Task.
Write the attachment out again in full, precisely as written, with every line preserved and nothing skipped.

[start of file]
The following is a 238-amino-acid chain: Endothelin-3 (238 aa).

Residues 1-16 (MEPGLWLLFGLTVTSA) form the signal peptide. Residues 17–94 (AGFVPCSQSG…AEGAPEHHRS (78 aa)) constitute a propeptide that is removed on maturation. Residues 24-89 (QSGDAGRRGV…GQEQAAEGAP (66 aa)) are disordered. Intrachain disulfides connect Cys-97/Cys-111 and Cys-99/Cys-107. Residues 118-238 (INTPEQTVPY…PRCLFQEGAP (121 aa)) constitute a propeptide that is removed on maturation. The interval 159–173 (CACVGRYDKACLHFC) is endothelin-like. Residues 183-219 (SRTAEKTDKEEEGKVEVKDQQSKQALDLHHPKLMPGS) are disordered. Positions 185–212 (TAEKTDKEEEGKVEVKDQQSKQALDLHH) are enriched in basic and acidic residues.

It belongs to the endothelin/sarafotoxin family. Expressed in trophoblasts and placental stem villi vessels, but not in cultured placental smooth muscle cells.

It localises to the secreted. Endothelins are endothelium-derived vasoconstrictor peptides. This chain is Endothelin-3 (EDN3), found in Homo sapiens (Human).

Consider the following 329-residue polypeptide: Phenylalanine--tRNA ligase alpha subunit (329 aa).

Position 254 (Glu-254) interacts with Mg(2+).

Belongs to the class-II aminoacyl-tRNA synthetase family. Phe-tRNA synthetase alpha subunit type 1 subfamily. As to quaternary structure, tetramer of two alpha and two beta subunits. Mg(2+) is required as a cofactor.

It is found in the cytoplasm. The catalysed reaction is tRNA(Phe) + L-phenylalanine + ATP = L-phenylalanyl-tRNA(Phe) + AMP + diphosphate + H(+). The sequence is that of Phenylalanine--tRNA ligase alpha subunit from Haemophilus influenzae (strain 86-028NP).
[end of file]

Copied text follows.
The following is a 238-amino-acid chain: Endothelin-3 (238 aa).

Residues 1-16 (MEPGLWLLFGLTVTSA) form the signal peptide. Residues 17–94 (AGFVPCSQSG…AEGAPEHHRS (78 aa)) constitute a propeptide that is removed on maturation. Residues 24-89 (QSGDAGRRGV…GQEQAAEGAP (66 aa)) are disordered. Intrachain disulfides connect Cys-97/Cys-111 and Cys-99/Cys-107. Residues 118-238 (INTPEQTVPY…PRCLFQEGAP (121 aa)) constitute a propeptide that is removed on maturation. The interval 159–173 (CACVGRYDKACLHFC) is endothelin-like. Residues 183-219 (SRTAEKTDKEEEGKVEVKDQQSKQALDLHHPKLMPGS) are disordered. Positions 185–212 (TAEKTDKEEEGKVEVKDQQSKQALDLHH) are enriched in basic and acidic residues.

It belongs to the endothelin/sarafotoxin family. Expressed in trophoblasts and placental stem villi vessels, but not in cultured placental smooth muscle cells.

It localises to the secreted. Endothelins are endothelium-derived vasoconstrictor peptides. This chain is Endothelin-3 (EDN3), found in Homo sapiens (Human).

Consider the following 329-residue polypeptide: Phenylalanine--tRNA ligase alpha subunit (329 aa).

Position 254 (Glu-254) interacts with Mg(2+).

Belongs to the class-II aminoacyl-tRNA synthetase family. Phe-tRNA synthetase alpha subunit type 1 subfamily. As to quaternary structure, tetramer of two alpha and two beta subunits. Mg(2+) is required as a cofactor.

It is found in the cytoplasm. The catalysed reaction is tRNA(Phe) + L-phenylalanine + ATP = L-phenylalanyl-tRNA(Phe) + AMP + diphosphate + H(+). The sequence is that of Phenylalanine--tRNA ligase alpha subunit from Haemophilus influenzae (strain 86-028NP).